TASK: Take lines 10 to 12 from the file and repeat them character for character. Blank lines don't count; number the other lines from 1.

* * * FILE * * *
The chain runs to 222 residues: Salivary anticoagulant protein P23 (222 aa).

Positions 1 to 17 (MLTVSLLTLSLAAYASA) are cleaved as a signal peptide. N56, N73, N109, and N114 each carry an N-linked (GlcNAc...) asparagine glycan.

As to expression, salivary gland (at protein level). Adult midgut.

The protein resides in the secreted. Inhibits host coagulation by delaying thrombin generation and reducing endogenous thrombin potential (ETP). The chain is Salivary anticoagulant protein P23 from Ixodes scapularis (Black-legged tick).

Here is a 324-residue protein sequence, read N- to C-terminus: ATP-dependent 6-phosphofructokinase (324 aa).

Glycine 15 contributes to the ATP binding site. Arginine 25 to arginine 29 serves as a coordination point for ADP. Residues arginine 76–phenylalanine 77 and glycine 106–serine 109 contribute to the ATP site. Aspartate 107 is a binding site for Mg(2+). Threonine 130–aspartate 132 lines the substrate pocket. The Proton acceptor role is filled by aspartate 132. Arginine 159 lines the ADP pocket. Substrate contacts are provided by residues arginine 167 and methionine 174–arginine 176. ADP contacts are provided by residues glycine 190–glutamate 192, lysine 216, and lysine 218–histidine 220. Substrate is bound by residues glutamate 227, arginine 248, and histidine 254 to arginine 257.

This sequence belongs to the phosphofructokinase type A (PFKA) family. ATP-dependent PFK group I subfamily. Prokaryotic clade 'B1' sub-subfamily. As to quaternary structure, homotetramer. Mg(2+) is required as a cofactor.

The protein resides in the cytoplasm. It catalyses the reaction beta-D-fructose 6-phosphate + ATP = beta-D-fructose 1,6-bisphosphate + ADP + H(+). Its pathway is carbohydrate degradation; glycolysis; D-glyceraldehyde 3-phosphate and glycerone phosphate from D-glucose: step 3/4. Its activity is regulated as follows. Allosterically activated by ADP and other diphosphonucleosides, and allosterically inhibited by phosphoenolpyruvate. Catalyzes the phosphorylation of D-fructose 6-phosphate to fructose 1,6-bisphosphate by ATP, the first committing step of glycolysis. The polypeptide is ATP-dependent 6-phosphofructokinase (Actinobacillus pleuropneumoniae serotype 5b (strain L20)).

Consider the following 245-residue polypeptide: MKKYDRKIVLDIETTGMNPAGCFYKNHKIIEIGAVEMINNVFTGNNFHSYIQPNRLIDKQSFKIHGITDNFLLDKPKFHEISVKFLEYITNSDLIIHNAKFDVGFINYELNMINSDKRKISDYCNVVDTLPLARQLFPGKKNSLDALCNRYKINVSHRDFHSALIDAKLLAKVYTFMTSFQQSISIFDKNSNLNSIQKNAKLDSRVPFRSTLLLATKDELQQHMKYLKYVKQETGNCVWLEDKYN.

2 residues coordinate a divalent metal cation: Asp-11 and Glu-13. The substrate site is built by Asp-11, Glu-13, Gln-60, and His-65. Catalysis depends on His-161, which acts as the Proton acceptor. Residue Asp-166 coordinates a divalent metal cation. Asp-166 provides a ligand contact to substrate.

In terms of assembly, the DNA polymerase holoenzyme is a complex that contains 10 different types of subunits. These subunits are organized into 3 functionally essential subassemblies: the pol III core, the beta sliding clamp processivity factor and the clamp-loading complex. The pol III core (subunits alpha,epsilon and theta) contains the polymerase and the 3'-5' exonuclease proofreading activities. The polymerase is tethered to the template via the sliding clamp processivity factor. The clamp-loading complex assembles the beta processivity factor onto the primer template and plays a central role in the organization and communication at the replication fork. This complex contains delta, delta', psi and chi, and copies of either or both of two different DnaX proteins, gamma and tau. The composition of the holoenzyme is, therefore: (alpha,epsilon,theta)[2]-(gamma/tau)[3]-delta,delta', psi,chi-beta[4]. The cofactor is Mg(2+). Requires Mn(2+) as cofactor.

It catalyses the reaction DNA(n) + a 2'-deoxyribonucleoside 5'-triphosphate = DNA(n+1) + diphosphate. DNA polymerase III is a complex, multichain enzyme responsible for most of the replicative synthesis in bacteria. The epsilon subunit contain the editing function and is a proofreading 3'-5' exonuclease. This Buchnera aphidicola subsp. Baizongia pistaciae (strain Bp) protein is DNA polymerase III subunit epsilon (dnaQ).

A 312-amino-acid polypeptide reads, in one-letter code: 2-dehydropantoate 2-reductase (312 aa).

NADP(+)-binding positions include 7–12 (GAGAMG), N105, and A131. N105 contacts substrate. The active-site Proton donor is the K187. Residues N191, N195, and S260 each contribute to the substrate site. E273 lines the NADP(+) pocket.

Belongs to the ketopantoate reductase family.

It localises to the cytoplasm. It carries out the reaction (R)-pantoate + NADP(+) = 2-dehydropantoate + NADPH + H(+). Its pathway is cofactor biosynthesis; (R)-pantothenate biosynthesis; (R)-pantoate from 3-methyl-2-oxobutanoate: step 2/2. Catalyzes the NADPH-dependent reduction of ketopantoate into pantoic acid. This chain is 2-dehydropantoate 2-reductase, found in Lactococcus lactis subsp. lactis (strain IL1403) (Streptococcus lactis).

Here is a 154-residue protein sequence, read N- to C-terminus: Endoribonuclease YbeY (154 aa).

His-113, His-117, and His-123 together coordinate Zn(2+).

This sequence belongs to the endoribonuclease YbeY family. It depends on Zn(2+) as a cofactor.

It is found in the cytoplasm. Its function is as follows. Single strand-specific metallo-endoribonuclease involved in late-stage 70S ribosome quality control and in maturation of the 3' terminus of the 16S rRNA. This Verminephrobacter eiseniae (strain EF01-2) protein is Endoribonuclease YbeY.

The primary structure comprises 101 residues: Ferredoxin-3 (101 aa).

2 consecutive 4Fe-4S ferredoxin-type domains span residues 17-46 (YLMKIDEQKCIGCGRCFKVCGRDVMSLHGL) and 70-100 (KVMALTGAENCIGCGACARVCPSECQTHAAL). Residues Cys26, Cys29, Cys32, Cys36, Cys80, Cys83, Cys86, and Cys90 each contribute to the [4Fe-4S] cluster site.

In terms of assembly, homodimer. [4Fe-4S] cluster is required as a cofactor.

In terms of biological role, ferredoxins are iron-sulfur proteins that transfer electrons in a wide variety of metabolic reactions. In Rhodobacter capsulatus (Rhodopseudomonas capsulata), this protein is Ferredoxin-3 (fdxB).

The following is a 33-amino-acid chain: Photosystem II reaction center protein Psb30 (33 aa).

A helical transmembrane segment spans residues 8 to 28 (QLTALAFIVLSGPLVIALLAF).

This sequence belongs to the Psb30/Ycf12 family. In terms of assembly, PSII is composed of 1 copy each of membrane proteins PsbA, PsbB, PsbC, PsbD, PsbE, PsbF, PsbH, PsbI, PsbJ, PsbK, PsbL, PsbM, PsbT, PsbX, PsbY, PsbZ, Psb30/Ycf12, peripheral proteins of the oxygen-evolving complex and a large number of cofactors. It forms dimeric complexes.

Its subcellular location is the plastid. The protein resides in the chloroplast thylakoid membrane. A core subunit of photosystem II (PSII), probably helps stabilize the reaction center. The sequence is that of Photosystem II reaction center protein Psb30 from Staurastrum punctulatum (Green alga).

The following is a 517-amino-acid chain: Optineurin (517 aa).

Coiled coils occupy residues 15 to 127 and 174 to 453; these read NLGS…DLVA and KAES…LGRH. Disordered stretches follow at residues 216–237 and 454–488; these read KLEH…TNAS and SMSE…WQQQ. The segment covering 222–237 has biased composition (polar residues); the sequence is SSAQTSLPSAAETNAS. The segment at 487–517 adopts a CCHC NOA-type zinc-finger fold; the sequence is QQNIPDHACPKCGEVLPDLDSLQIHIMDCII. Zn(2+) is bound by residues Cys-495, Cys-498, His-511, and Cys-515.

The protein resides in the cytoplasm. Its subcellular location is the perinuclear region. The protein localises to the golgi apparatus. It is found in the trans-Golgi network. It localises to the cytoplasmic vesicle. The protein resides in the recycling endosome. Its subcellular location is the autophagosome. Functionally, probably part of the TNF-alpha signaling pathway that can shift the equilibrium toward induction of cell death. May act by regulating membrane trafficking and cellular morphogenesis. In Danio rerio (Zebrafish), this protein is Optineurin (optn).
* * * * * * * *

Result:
2 residues coordinate a divalent metal cation: Asp-11 and Glu-13. The substrate site is built by Asp-11, Glu-13, Gln-60, and His-65. Catalysis depends on His-161, which acts as the Proton acceptor. Residue Asp-166 coordinates a divalent metal cation. Asp-166 provides a ligand contact to substrate.

In terms of assembly, the DNA polymerase holoenzyme is a complex that contains 10 different types of subunits. These subunits are organized into 3 functionally essential subassemblies: the pol III core, the beta sliding clamp processivity factor and the clamp-loading complex. The pol III core (subunits alpha,epsilon and theta) contains the polymerase and the 3'-5' exonuclease proofreading activities. The polymerase is tethered to the template via the sliding clamp processivity factor. The clamp-loading complex assembles the beta processivity factor onto the primer template and plays a central role in the organization and communication at the replication fork. This complex contains delta, delta', psi and chi, and copies of either or both of two different DnaX proteins, gamma and tau. The composition of the holoenzyme is, therefore: (alpha,epsilon,theta)[2]-(gamma/tau)[3]-delta,delta', psi,chi-beta[4]. The cofactor is Mg(2+). Requires Mn(2+) as cofactor.

It catalyses the reaction DNA(n) + a 2'-deoxyribonucleoside 5'-triphosphate = DNA(n+1) + diphosphate. DNA polymerase III is a complex, multichain enzyme responsible for most of the replicative synthesis in bacteria. The epsilon subunit contain the editing function and is a proofreading 3'-5' exonuclease. This Buchnera aphidicola subsp. Baizongia pistaciae (strain Bp) protein is DNA polymerase III subunit epsilon (dnaQ).